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Archive for July 18th, 2011

Mexican Drug Cartel Figures Linked to Gun Smuggling Were Paid FBI Informants

By Richard A. Serrano
Los Angeles Times

WASHINGTON – Congressional investigators probing the controversial “Fast and Furious” anti-gun-trafficking operation on the border with Mexico believe at least six Mexican drug cartel figures involved in gun smuggling also were paid FBI informants, officials said Saturday.

The investigators have asked the FBI and the Drug Enforcement Administration for details about the alleged informants, as well as why agents at the Bureau of Alcohol, Tobacco, Firearms and Explosives, which ran the Fast and Furious operation, were not told about them.

The development raises further doubts about the now-shuttered program, which was created in November 2009 in an effort to track guns across the border and unravel the cartels’ gun smuggling networks. The gun tracing largely failed, however, and hundreds of weapons purchased in U.S. shops later were found at crime scenes in Mexico.

To read fulls story click here.

Republicans Could Slow Quick Extension for FBI Dir. Mueller

FBI Dir. Robert Mueller/fbi file photo

By Allan Lengel
ticklethewire.com

Seldom is anything in the political process simple in Washington. In fact, the New York Times reports that extending FBI Director Robert S. Mueller III’s 10-year term for two more years — considered a slam dunk —  may not go as smoothly as had hoped.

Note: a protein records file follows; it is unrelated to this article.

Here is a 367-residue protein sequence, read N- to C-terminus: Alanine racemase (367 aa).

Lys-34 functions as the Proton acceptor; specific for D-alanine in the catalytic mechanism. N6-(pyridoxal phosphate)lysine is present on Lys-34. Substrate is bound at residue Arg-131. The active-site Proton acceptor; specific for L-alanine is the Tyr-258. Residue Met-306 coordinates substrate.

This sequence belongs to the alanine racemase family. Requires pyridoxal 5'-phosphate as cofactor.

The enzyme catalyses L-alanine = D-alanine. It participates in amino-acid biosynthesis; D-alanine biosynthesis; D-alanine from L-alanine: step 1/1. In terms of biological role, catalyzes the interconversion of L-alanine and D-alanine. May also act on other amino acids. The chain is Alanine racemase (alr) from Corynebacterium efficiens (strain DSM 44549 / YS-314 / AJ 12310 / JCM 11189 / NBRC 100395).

The New York Times reports that some Republicans have thrown up some roadblocks to a swift approval — even though the stoic Mueller enjoys bi-partisan support and is highly respected on Capitol Hill. The Times reported that there’s even an outside chance Mueller might have to temporarily step aside next month.

The Times pointed out that Sen. Tom Coburn (R-Ok) wanted the White House to nominate Mueller to a special term, subject to Senate confirmation. The White House had hoped to accomplish the extension simply through one-time legislation that would extend the director’s term two years. It had hoped to skip any confirmation process.

But the Times reported that the White House quietly agreed last week to Coburn’s approach.

Plus,  Sen. Rand Paul (R-Ky.) sent a four-page letter to Mueller last week, saying he wanted to meet and get questions answered. That could delay matters as well.

Mueller’s last day was thought to be Sept. 3. But the White House legal counsel has concluded that it’s actually Aug. 2 because  President George W. Bush signed his appointment on Aug. 3, 2001, the Times reported  Coincidentally, the government will hit a debt  Aug. 2, the Times pointed out.

“Director Mueller has resounding bipartisan support, and our hope is that the Congress will act as soon as possible to ensure that Director Mueller can continue to lead the F.B.I. in its important national security mission,” said Eric Schultz, a White House spokesman, according to the Times.

The Times reported that an aided to Sen. Paul said the senator only wanted answers and did not intend to hold up the process until the 11th hour.

To read more click here.

LA Times Editorial: Obama Admin. Takes Concrete Step Toward Curbing Gun Flow to Mexico

atf file photo

By The Los Angeles Times Editorial Page